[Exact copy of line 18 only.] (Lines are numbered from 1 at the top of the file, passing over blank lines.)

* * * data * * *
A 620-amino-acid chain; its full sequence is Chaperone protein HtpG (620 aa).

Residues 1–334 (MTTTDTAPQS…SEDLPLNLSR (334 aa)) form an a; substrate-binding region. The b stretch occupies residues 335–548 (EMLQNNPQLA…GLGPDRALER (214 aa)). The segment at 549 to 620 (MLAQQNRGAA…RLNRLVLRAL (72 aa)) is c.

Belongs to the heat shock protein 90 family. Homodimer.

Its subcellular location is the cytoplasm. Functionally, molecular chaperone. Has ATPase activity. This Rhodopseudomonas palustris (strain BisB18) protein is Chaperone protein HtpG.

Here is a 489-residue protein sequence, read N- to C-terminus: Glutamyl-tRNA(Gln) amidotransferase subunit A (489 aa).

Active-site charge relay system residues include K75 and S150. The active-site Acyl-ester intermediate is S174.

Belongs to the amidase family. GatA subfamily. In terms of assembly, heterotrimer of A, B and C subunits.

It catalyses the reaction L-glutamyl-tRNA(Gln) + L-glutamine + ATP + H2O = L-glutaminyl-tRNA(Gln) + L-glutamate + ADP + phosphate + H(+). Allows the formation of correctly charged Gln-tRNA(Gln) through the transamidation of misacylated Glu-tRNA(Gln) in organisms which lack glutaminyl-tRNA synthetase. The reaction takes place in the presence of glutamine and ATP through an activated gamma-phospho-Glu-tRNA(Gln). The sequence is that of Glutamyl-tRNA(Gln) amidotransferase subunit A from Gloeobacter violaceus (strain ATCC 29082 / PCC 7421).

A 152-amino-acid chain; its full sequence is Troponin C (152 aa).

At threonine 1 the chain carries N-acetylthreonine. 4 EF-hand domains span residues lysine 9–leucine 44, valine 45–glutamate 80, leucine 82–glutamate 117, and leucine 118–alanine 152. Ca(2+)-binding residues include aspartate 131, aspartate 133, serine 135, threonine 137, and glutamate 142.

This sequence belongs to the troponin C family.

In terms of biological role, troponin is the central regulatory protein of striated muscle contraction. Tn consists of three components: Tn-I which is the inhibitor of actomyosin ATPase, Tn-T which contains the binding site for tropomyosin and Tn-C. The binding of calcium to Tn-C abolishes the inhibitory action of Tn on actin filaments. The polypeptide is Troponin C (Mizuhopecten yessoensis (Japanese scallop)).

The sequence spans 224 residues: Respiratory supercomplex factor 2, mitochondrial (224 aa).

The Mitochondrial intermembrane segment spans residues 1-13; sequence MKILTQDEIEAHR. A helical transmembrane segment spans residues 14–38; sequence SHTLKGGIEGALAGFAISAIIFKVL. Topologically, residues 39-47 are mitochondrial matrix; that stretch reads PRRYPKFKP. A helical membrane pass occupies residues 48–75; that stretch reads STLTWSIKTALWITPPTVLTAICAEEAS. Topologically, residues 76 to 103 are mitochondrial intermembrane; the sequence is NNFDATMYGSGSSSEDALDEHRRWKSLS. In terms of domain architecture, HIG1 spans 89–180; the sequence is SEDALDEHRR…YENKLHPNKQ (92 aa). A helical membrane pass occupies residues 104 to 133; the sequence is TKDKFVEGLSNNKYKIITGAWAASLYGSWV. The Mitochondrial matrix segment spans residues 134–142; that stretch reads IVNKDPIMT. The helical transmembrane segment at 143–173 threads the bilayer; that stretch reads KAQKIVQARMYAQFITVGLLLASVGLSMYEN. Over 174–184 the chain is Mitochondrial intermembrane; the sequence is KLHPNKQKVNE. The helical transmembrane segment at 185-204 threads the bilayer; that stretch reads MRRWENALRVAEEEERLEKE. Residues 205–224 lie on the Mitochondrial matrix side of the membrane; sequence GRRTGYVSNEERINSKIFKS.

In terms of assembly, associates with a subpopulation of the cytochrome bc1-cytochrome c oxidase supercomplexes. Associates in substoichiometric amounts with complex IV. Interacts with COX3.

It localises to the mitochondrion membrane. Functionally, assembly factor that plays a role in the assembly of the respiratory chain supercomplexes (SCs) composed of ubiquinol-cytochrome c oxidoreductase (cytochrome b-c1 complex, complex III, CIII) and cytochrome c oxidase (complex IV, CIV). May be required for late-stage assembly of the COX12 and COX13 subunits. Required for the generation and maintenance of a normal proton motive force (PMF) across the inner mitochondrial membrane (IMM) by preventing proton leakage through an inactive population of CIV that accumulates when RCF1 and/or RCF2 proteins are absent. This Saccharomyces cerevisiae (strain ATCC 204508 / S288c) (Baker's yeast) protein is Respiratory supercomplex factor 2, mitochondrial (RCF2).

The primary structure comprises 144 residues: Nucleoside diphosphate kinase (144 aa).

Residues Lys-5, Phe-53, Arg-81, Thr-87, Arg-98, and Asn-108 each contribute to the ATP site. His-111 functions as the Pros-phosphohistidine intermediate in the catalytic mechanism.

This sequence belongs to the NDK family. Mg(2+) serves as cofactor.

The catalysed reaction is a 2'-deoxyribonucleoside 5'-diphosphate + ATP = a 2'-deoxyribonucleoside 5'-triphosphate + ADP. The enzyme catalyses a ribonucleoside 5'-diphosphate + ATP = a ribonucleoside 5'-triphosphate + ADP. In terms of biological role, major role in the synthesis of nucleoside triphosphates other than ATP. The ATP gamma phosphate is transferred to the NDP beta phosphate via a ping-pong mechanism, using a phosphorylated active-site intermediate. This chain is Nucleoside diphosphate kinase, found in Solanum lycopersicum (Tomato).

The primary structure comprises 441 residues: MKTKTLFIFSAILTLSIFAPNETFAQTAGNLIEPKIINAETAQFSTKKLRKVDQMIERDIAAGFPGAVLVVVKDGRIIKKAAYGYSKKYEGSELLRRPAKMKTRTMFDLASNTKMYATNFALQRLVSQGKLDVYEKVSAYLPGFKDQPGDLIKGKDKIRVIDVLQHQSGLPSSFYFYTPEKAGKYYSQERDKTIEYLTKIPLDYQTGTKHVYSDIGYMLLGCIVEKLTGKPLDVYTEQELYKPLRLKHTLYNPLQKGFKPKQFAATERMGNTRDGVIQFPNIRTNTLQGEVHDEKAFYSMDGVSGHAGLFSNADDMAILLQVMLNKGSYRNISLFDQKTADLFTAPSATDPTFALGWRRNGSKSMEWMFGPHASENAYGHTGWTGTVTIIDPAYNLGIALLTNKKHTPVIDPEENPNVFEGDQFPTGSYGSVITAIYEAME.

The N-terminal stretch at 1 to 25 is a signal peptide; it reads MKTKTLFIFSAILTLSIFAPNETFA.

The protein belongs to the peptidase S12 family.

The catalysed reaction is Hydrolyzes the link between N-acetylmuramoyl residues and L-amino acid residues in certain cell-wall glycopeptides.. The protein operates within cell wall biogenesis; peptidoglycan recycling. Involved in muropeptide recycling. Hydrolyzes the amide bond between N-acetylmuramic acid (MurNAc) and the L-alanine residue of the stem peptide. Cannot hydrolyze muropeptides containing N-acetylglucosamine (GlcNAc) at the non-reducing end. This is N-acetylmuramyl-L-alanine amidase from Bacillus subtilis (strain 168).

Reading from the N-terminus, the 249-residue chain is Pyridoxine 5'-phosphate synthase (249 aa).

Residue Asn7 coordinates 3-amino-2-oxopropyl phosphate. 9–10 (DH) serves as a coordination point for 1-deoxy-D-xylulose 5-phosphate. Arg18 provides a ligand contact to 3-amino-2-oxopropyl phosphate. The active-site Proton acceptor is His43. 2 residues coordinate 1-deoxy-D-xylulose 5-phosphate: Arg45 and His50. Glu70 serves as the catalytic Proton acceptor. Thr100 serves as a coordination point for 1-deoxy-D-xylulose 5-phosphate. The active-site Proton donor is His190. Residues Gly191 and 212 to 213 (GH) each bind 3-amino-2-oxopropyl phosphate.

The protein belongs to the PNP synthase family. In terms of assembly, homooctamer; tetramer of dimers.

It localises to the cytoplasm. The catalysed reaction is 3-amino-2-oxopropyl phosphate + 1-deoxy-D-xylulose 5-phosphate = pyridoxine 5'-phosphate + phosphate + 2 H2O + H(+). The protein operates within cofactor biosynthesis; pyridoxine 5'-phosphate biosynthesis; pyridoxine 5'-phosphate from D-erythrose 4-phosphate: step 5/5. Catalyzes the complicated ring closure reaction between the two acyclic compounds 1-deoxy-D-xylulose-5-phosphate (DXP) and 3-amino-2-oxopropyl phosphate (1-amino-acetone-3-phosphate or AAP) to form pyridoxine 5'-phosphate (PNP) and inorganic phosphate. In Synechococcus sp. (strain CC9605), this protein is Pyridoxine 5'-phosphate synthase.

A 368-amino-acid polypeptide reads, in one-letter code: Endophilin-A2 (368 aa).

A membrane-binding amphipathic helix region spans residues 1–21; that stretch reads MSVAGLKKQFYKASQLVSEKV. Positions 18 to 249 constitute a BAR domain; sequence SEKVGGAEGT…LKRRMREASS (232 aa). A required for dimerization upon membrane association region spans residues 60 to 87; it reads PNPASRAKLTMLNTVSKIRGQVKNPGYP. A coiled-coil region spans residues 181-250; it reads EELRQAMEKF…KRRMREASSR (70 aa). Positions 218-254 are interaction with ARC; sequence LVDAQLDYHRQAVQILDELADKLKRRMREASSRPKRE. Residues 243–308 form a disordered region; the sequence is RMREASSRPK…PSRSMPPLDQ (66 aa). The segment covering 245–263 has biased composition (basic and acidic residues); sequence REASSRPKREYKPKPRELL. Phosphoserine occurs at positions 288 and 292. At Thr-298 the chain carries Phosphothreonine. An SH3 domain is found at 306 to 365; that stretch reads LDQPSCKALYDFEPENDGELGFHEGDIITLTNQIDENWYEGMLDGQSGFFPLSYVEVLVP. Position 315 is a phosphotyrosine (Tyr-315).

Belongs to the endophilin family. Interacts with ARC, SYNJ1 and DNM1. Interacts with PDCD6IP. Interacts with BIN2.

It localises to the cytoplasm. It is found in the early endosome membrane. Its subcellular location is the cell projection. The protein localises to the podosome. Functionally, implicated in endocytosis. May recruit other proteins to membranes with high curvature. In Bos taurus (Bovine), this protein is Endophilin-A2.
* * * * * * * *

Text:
Residues Lys-5, Phe-53, Arg-81, Thr-87, Arg-98, and Asn-108 each contribute to the ATP site. His-111 functions as the Pros-phosphohistidine intermediate in the catalytic mechanism.